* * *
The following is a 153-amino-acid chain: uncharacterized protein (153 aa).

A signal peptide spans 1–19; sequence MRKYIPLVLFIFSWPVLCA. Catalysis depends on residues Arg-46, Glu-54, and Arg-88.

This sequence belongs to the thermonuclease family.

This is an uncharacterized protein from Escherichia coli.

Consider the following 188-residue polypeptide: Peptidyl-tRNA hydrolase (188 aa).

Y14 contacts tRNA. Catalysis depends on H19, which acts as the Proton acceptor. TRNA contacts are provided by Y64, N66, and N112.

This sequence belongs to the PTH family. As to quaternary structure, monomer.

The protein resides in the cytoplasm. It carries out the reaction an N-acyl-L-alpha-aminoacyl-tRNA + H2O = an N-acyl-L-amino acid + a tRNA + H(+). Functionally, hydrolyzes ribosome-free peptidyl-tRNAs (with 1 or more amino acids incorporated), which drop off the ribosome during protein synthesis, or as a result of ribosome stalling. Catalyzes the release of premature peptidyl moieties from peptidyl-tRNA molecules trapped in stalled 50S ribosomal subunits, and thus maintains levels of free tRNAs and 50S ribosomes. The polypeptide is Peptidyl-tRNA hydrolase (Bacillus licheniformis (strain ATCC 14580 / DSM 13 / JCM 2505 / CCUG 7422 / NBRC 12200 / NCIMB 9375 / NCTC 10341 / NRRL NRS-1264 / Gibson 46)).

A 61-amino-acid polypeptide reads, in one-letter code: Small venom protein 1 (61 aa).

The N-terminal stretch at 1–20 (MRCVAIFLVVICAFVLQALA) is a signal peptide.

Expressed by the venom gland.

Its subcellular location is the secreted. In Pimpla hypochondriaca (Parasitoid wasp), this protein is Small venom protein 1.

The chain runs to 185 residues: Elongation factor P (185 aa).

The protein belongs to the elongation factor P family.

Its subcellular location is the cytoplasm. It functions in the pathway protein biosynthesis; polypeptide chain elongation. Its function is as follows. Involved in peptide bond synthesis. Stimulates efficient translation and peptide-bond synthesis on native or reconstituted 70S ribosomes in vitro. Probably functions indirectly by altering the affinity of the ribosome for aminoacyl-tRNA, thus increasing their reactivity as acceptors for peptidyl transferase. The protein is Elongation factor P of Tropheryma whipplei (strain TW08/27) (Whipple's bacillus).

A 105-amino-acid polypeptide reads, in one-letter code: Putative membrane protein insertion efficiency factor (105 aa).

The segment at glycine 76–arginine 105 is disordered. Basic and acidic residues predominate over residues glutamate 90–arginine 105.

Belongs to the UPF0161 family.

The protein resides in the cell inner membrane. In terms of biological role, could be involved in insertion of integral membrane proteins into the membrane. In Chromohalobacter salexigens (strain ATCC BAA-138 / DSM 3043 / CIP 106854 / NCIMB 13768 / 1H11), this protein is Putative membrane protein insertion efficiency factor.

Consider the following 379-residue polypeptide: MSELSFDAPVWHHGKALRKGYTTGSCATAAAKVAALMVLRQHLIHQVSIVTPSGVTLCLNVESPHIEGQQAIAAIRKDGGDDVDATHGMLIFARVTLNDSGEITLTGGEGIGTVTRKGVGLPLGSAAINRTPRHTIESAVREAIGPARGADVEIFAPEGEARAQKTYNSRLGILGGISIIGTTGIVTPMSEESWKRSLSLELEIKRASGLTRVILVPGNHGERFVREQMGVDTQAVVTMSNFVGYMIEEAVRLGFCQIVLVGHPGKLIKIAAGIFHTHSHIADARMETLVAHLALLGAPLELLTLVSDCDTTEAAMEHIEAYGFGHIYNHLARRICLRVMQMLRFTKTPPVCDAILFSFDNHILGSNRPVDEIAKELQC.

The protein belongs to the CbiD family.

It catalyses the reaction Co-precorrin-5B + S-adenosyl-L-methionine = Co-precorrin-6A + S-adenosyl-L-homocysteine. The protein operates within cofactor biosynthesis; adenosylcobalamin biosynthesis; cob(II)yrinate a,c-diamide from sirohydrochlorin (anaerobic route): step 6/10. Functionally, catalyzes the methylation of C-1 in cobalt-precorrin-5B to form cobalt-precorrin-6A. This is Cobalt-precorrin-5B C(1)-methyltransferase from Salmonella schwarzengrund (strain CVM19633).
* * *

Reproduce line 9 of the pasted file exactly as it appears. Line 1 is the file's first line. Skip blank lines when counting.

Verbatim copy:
A 61-amino-acid polypeptide reads, in one-letter code: Small venom protein 1 (61 aa).